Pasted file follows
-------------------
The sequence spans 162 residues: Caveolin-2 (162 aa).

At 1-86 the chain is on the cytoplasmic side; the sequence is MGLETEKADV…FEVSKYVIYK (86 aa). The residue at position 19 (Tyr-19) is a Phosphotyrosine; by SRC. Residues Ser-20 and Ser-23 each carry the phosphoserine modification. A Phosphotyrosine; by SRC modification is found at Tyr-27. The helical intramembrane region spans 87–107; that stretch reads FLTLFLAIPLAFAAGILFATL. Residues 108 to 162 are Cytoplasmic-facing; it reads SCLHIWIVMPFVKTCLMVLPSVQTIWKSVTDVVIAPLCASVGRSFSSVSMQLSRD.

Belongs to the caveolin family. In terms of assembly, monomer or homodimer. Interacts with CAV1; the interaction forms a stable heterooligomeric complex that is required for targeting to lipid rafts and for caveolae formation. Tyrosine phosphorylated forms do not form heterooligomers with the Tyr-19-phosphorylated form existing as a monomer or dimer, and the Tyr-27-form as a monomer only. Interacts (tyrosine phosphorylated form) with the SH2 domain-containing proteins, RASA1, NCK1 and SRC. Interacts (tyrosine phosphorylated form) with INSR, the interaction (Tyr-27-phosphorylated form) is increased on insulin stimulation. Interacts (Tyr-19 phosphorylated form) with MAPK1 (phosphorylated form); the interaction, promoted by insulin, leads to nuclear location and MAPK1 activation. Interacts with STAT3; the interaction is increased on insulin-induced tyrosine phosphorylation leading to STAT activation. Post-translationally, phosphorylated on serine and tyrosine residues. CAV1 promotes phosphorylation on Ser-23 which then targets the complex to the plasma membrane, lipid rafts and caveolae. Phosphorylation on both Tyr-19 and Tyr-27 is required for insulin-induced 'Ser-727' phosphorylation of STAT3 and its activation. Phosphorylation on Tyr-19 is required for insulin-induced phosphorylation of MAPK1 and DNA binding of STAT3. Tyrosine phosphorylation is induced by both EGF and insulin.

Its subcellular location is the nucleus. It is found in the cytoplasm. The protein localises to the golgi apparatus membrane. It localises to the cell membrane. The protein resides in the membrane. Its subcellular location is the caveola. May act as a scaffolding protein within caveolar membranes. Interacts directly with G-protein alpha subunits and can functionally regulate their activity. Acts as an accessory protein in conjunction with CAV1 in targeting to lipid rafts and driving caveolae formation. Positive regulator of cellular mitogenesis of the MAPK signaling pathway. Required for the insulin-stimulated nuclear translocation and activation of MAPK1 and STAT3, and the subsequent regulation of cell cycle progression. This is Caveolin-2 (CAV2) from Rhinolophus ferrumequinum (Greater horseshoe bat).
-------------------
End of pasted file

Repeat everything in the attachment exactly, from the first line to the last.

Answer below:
The sequence spans 162 residues: Caveolin-2 (162 aa).

At 1-86 the chain is on the cytoplasmic side; the sequence is MGLETEKADV…FEVSKYVIYK (86 aa). The residue at position 19 (Tyr-19) is a Phosphotyrosine; by SRC. Residues Ser-20 and Ser-23 each carry the phosphoserine modification. A Phosphotyrosine; by SRC modification is found at Tyr-27. The helical intramembrane region spans 87–107; that stretch reads FLTLFLAIPLAFAAGILFATL. Residues 108 to 162 are Cytoplasmic-facing; it reads SCLHIWIVMPFVKTCLMVLPSVQTIWKSVTDVVIAPLCASVGRSFSSVSMQLSRD.

Belongs to the caveolin family. In terms of assembly, monomer or homodimer. Interacts with CAV1; the interaction forms a stable heterooligomeric complex that is required for targeting to lipid rafts and for caveolae formation. Tyrosine phosphorylated forms do not form heterooligomers with the Tyr-19-phosphorylated form existing as a monomer or dimer, and the Tyr-27-form as a monomer only. Interacts (tyrosine phosphorylated form) with the SH2 domain-containing proteins, RASA1, NCK1 and SRC. Interacts (tyrosine phosphorylated form) with INSR, the interaction (Tyr-27-phosphorylated form) is increased on insulin stimulation. Interacts (Tyr-19 phosphorylated form) with MAPK1 (phosphorylated form); the interaction, promoted by insulin, leads to nuclear location and MAPK1 activation. Interacts with STAT3; the interaction is increased on insulin-induced tyrosine phosphorylation leading to STAT activation. Post-translationally, phosphorylated on serine and tyrosine residues. CAV1 promotes phosphorylation on Ser-23 which then targets the complex to the plasma membrane, lipid rafts and caveolae. Phosphorylation on both Tyr-19 and Tyr-27 is required for insulin-induced 'Ser-727' phosphorylation of STAT3 and its activation. Phosphorylation on Tyr-19 is required for insulin-induced phosphorylation of MAPK1 and DNA binding of STAT3. Tyrosine phosphorylation is induced by both EGF and insulin.

Its subcellular location is the nucleus. It is found in the cytoplasm. The protein localises to the golgi apparatus membrane. It localises to the cell membrane. The protein resides in the membrane. Its subcellular location is the caveola. May act as a scaffolding protein within caveolar membranes. Interacts directly with G-protein alpha subunits and can functionally regulate their activity. Acts as an accessory protein in conjunction with CAV1 in targeting to lipid rafts and driving caveolae formation. Positive regulator of cellular mitogenesis of the MAPK signaling pathway. Required for the insulin-stimulated nuclear translocation and activation of MAPK1 and STAT3, and the subsequent regulation of cell cycle progression. This is Caveolin-2 (CAV2) from Rhinolophus ferrumequinum (Greater horseshoe bat).